The flood of people buying investment properties over the last 5 years has caused a large portion of the insane rise in housing prices, and its lead to the stupid prices that people still think that they can get for houses in todays softing market. The only people even making hints at rises in the housing market in the next 5 years are these investment property owners and real estate agents (who both, coincidentally, have a vested interest in seeing increases in the market). Funny that.

Wages will have to increase, and the market will have to slide a bit before things will pick up again. Its purely a mathematical equation a $300k+ mortgage is not a feasible option when average household income hovers in the $55k range. Its that simple folks.

Subject: First home buyer exodus :14nov05

From: Danny Brown, West End

Comment: Howard has been so good to me that there is no way I can ever afford my own home - and I'm supposed to have a good job! Too bad for my little brother and his family. They've less money than me and with the changes to IR laws there's no way they'll ever have the security required by the banks.

Subject: First home buyer exodus :14nov05

From: Martine Atherton,

Comment: First home buyers can no longer afford to buy into the housing market. When an unimproved house at Inala sells for over $200 000 then you know it is not about young people wanting too much or fancy houses. Single income families just simply do not earn enough to be able to afford any house anywhere, no matter how much they scrimp and save and go without, no matter how hard they study and work. The housing market is completely beyond their means now.

Subject: First home buyer exodus :14nov05

From: Dieter Kock, Bowen

Comment: Buying a home is a difficult decission, and I experienced that an early purchase can create a handycap.

Changes in employment and work location may prohibit the use of your own home by yourself.

Renting it causes in many cases deterioration and adds to the tax burden.

Subject: First home buyer exodus :14nov05

From: Roger A Stockburger, Burleigh Heads, QLD

Comment: That's only to be expected when you have a Government and a tax system that favours the richest members of the community whilst severely punishing the poor and the working class. Negative gearing, something the US abolished in 1987 and we should get rid of without delay, is a tax loop-hole specifically designed to favour the rich allowing them to purchase investment properties at overinflated values, rent them out, and get a tax deduction against their six figure incomes from the negative cashflow generated by these properties.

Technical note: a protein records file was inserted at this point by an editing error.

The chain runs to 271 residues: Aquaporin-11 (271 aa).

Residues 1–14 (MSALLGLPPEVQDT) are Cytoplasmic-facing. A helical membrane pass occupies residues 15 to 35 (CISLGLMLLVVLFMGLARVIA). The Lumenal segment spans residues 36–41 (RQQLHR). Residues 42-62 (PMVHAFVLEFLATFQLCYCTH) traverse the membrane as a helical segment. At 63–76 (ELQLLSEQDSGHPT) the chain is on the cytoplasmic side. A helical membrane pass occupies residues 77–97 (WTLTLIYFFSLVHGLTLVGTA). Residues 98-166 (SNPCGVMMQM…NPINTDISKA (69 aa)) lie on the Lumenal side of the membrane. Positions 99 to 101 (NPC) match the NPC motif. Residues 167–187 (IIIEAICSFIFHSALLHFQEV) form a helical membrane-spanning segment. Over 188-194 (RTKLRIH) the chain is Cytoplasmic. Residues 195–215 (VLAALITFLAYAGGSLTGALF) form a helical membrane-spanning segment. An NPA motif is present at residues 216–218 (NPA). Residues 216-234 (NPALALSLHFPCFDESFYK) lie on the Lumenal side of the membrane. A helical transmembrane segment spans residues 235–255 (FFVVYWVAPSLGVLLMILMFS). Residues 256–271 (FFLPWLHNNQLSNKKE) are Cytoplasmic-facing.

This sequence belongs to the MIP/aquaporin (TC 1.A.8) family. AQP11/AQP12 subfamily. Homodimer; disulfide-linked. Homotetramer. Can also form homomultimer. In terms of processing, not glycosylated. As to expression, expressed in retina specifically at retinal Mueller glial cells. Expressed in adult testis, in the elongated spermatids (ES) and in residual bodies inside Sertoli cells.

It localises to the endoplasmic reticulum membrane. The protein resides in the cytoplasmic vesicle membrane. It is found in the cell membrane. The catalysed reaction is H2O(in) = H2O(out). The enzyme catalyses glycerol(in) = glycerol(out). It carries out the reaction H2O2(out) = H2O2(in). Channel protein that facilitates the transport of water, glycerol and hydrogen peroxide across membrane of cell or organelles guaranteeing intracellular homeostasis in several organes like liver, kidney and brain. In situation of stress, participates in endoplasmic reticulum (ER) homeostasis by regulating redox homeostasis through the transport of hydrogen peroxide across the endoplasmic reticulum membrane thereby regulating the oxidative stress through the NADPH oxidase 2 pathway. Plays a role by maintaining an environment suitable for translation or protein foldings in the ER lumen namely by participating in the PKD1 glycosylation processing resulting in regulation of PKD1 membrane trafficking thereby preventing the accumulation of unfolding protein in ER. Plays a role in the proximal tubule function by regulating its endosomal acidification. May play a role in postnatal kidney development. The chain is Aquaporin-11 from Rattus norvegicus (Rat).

This stupid system must be abolished without delay, by keeping property prices high, rents are kept higher than they should be, which in turn compounds the effect of keeping ordinary people out of the spectre of home ownership, the economy as a whole suffers adversely because the rich get tax breaks which are simply not available to people on more ordinary incomes because they cannot afford to get into owning investment properies, the money that should go into provision of services and infrastructure gets flushed down the big toilet, the workers and the poor pay the highest proportional share of income tax and the GST, the rich own negatively geared investment properties and reduce their income tax liability, often to near-zero levels, and yet they still have the audacity to cry poor and demand a dropping of the top marginal tax rate. There's no tax breaks for ordinary people like you, me and most people around you.

I'm all for lowering the top marginal tax rate, but only after the tax-free threshold is raised to such a level that ordinary people have minimal if any income tax liability if all they're doing is getting from one pay packet to the next, living very modest lifestyles and doing little more than getting by, paying the bills and putting food on the table, then get rid of negative gearing and use the billions saved by getting rid of the real estate ponzi scheme by bringing prices back down to realistic levels, and dropping the top marginal tax rate to 30 or 35 per cent. Make this once-great country fair for everybody, not just a select few.

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  • 301 Brexit, House prices and Summer 2020

    1. 1. Including the effects Brexit, where do you think average UK house prices will be relative to now in June 2020?


      • down 5% +
      • down 2.5%
      • Even
      • up 2.5%
      • up 5%